Cost and Accommodations:

Hotel accommodations, local transportation and most meals in Washington, DC, Greece and Cyprus will be covered by AHIF. The students will be responsible for the airline tickets from Washington to Larnaca, Cyprus and Athens, Greece and return to the United States (approximately $2,400). The AHIF has secured the services of a travel agency to ease with your travel needs and all arrangements will have to be made through this travel agency. Students will have to make their own arrangements to get to Washington. However, the travel agent will be available to help those that need assistance. Those who wish to extend their stay in Greece should contact the travel agent directly to make those arrangements and make a notation of the dates in the application form. Please note that the cost for an extended trip will be higher and additional form will be required to be completed and signed by you and your parents.

$500 Refundable Deposit

A $500 refundable deposit is required along with your application. You have the option to pay the deposit with a credit card or check payable to “AHIF.” Students selected for participation will have 5-business days to reply to the offer, before the offer may be made to other qualified applicants. Once you have accepted the offer the $500 check will be deposited. If you are not selected for the trip or if you cancel prior to the May 1st deadline, the $500 deposit will be refunded directly to your credit card or your check will be returned back to you. You will only lose your deposit if you were confirmed on the trip and accepted and later cancel. The $500 deposit will be returned to you after the evaluation forms and essays have been received by AHIF at the conclusion of the program.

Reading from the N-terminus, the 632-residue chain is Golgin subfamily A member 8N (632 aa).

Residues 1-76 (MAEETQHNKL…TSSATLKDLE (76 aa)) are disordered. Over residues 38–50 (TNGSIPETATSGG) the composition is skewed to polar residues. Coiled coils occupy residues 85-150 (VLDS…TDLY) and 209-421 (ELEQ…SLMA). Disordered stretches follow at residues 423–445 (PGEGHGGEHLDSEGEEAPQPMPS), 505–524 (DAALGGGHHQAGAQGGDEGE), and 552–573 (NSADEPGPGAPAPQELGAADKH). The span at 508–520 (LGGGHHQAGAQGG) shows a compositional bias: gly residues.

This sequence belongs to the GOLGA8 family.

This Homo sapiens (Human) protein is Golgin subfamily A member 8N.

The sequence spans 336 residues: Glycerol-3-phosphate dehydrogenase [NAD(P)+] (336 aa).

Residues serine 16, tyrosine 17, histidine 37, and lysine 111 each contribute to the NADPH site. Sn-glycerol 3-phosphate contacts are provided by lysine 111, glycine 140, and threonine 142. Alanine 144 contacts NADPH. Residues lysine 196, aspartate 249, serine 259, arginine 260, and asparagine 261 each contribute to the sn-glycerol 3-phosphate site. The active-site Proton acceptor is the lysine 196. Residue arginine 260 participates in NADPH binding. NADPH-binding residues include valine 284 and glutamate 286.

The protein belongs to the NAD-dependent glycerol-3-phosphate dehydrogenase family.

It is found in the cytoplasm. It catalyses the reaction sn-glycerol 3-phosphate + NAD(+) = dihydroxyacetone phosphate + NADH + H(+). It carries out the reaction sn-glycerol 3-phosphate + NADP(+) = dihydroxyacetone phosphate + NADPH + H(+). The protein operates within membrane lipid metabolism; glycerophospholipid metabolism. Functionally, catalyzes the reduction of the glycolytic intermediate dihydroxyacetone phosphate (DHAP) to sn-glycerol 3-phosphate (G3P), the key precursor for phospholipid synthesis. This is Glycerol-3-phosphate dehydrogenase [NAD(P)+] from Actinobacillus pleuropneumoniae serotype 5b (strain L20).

Who is eligible?

The program is open to Greek/Cypriot American undergraduate or graduate students (rising sophomores to second-year graduate students) with a full-time enrollment status (12 credit hours per semester), and have a minimum 3.00 cumulative GPA. While students who are studying political science, international relations, history, government, law and foreign affairs would benefit the most other students who have a keen interest in US-Greek-Cyprus relations will also benefit from this program.


How to Apply?

Submit all the items listed below. All items must be received by April 15, 2015 to consider an application complete. Application review begins in January; priority is given to applications received by April 15; after April 15, applications are considered on a space-available basis. Students with an expired passport or who do not have a passport should not wait until they have been accepted to the program to renew or apply for a passport.